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Thread: 12 volt distribution system for house.

  1. #1
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    12 volt distribution system for house.

    If you were going to have a battery system with your PV array, would it make sense to have a 12 volt distribution system in the house to avoid inverter losses? At minimum, lighting at 12 volts would be easy and comparable in quality to 120v lighting especially if LED. It works well in RVs.

  2. #2
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    Quote Originally Posted by Coppersmith View Post
    If you were going to have a battery system with your PV array, would it make sense to have a 12 volt distribution system in the house to avoid inverter losses? At minimum, lighting at 12 volts would be easy and comparable in quality to 120v lighting especially if LED. It works well in RVs.
    I would think depends on load(s). VD is a bigger problem with only 12 volts. Supplying lights only, you may get away with it easier though.
    I live for today, I'm just a day behind.

  3. #3
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    Quote Originally Posted by Coppersmith View Post
    If you were going to have a battery system with your PV array, would it make sense to have a 12 volt distribution system in the house to avoid inverter losses? At minimum, lighting at 12 volts would be easy and comparable in quality to 120v lighting especially if LED. It works well in RVs.
    Most battery based inverters do not operate at 12V; most of the older ones are 24V or 48V and some of the newer ones operate at much higher DC voltages. On a 24V or 48V inverter you could theoretically tap into a battery chain and get 12V, but at least with lead acid cells this would be a very bad idea. It is important for battery longevity that they all get the same charging and discharging treatment.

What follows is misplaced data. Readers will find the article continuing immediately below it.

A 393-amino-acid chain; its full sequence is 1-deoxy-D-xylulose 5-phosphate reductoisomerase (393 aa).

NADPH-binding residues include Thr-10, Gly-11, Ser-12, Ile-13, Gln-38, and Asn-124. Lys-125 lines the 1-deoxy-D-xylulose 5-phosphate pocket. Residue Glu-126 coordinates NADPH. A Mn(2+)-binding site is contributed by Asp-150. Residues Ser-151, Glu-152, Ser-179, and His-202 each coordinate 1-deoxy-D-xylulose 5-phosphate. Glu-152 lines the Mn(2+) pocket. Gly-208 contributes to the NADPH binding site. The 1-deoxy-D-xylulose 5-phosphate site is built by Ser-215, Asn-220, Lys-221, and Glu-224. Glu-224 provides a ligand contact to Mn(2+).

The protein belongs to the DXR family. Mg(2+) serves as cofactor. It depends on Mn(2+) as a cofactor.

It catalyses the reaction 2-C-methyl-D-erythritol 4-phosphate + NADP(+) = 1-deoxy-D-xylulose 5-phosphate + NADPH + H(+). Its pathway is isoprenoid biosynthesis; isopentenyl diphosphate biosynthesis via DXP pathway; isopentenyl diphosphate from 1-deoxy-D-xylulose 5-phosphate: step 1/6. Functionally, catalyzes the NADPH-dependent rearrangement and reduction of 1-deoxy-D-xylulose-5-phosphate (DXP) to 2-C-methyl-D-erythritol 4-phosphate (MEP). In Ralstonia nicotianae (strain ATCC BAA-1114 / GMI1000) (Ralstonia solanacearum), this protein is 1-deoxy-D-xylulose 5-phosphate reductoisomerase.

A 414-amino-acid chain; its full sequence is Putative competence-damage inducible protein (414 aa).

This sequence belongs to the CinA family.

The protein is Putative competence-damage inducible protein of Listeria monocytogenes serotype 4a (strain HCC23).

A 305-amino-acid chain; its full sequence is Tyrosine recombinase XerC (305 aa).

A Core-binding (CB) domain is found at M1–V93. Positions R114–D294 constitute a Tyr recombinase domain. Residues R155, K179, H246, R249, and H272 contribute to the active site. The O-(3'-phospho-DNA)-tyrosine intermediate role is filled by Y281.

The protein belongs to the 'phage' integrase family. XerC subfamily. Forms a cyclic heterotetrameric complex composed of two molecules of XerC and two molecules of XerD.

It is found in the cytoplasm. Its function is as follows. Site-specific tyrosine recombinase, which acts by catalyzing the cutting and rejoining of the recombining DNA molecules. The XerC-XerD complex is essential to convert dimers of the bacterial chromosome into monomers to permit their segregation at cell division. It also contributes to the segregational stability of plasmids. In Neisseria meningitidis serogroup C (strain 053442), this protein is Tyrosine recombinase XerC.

In any case, inversion losses are pretty small. IMO it isn't worth doing.

  4. #4
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    The important thing is to size your inverter properly. Oversizing will result in less efficiency. Look at efficiency curves for inverters that you're interested in. You will note that they approach their optimal loading.

    You could do a 12 volt system for lighting and use LED modules. You would experience the most power savings there.

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  5. #5
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    I don't know how to edit on the app. I meant to say the efficiency approaches 100% at optimal loading.

    Sent from my A574BL using Tapatalk
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  6. #6
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    Quote Originally Posted by Coppersmith View Post
    ... It works well in RVs.
    And whether your desired loads are limited to quality
    products readily available for the RV market would be an important factor.

    I think it might make sense for a system that will no connection to the grid whatsoever. Almost certainly not otherwise.

  7. #7
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    There are a few things I would likely run dedicated 12 volt lines for: refrigerator, freezer, circulator pumps.... But except for maybe the smallest systems, I wouldnt run lights at 12V anymore. There is a great little 300 watt inverter, the morningstar suresine, which has super low idle and standby current. Your typical larger inverter is actually pretty harsh on idle and standby losses. I would entertain the idea of using the suresine for lighting and general use outlets, and using a big inverter only for things that really need it.
    Ethan Brush - East West Electric. NY, WA. MA

    "You can't generalize"

  8. #8
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    Unless it's a very small house, I²R losses will exceed inverter losses.

  9. #9
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    There are 24 volt lights, including light bulbs that can be used in your old lighting fixtures, as well as 12 volt lights. However, there are as yet no cieling fans with lights in either voltage but you can buy cieling fans in 12 volt, and wall fans in both voltages, along with refrigerators, freezers and even one washer so far in 12 volt.

  10. #10
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    I think that overall it is a bad idea. it limits the homeowner to using either landscape or RV lights in their home, for the most part anyway. Inverters are available these days with very low losses. As others have mentioned there are not all that many serious PV systems running 12VDC anymore anyway.

    OTOH, if the HO wants to pay you to do this after you have explained in writing that it is a bad idea, feel free to go ahead and do it. It will just mean someone else will have to fix it when they sell and the new HO finds out the mess that was left.

    You can run 12 V for appliances but most of them do not get used enough that the HO will ever see any return on it. Buy very high efficiency 120V appliances instead.
    Bob

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